The early years of a child’s life are critical to their development. Children exposed to adverse environments during these years have been found to have unfavorable long-run outcomes in health, education, and the labor market. Early childhood interventions have the potential to counteract the effects of these environments, helping to boost cognitive and noncognitive skills in ways that can have a sustained impact over the life course. As a result, policymakers are increasingly interested in early childhood programs as a way to reduce inequality and boost human capital, yet much disagreement remains as to which are the most effective and cost-efficient programs.
ECI network member Orla Doyle contributes to this literature in her recent HCEO working paper, “The First 2,000 Days and Child Skills: Evidence from a Randomized Experiment of Home Visiting.” The paper looks at results from Preparing for Life (PFL), a birth-to-five home visiting program that targeted disadvantaged families in Dublin. In addition to home visits, PFL offered classes on parenting and baby massage, all in an effort to reduce socioeconomic inequalities in school readiness and to improve parenting skills. The impact of the program on participant’s cognitive, language, socio-emotional, and behavioral development was studied at 24, 36, 48 months, and at the end of the program, using both parent report and direct assessment of children’s skills.
Doyle notes that most studies on home visiting programs use data from the U.S. “We really have no evidence that these programs work in countries like Ireland, which already provide quite generous welfare support to disadvantaged families,” Doyle says. Due to the country’s social welfare programs, her team hypothesized that a program like PFL might have less of an effect compared to the U.S. or to developing countries. But that’s not what their results showed.
“The effects and the effect sizes that we found were actually larger than the effects that are typically found in the U.S. studies,” she says.
PFL was shown to have a substantial impact on children’s cognitive, social, and behavioral development. “The most important and the most surprising finding was the size of the effect on general cognitive skills,” Doyle says. She found a 10-point difference in the IQ scores of children in the treatment group and the control group, which is much larger than most other studies of home visiting programs. “I think that’s the more important finding of this paper,” she says. The researchers found that all cognitive skills were positively impacted.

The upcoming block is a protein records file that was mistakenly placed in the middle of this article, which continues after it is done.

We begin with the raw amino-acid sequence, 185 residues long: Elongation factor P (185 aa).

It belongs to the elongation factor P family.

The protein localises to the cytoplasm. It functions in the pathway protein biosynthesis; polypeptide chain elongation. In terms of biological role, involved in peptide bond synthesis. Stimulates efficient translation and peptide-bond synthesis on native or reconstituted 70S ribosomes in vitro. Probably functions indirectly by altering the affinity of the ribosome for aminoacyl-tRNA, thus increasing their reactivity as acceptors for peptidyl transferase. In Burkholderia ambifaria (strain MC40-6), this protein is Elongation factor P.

In terms of noncognitive skills, PFL only had an effect for children with the worst behavioral problems. “The program reduced the proportion of children scoring in the clinical range for behavioral problems by 15 percentage points,” the paper notes. Surprisingly, the study found little evidence of gender differences from the intervention, which contrasts with much of the early childhood literature.
The program also had an impact on parents. High treatment participants received twice monthly home visits, and were encouraged to take baby massage classes and the Triple P Positive Parenting Program. Low treatment families had access to a PFL support worker and received tangible goods, such as toys, books, and shopping vouchers, but did not receive home visiting, baby massage classes, or the Triple P program. Other papers on PFL have reported that parents in the high treatment group spent more time interacting with their children, were more understanding of their children’s behaviors, were less likely to punish them unnecessarily, and were more likely to follow through on any necessary punishments. High treatment households were also more organized, parents were more involved in their children’s learning, and their children spent less time watching TV. Doyle notes that these changes may have contributed to their children’s advanced skills. “These practices, interactions, and activities are recognized as key means of stimulating children’s cognitive and socio-emotional and behavioral development,” Doyle writes.
Taken together, Doyle’s findings show that PFL had a substantive impact on children’s entire distribution of cognitive skills starting from 24 months. Furthermore, she notes, “the program appears to be effective in reducing the intergenerational transmission of IQ scores within the high treatment group.” It is notable that the treatment effects were large, despite Ireland’s generous social safety net. According to the paper, “inequalities in children’s skills are a universal phenomenon, and continue to persist in Europe despite these arguably more redistributive policies.” Comparing the PFL treatment groups to a nationally representative sample of Irish children showed evidence that “the program narrowed the socioeconomic gap on some dimensions of children’s skills.”
These findings are useful for policymakers, as they show that “these types of intensive, targeted, early intervention programs can work in countries that already have redistributive public policies,” Doyle says. “As far as I can tell, this is the first study to show that early intervention programs can work in that context, of already quite generous support to disadvantaged families.” This is an important finding, as governments and policymakers tend to favor universal programs, rather than a targeted one such as PFL.
While Doyle notes that this paper does not provide a cost-benefit analysis of the program, studies from similar programs that yielded smaller effect sizes were found to “satisfy cost-benefit tests.” Therefore, the paper notes, it is likely that PFL would generate positive returns on investment. Through these findings, Doyle and her team show that early and sustained investment during the first 2,000 days of life can have a positive impact on both cognitive and noncognitive skills.
Thank you to Orla Doyle for her assistance in completing this article.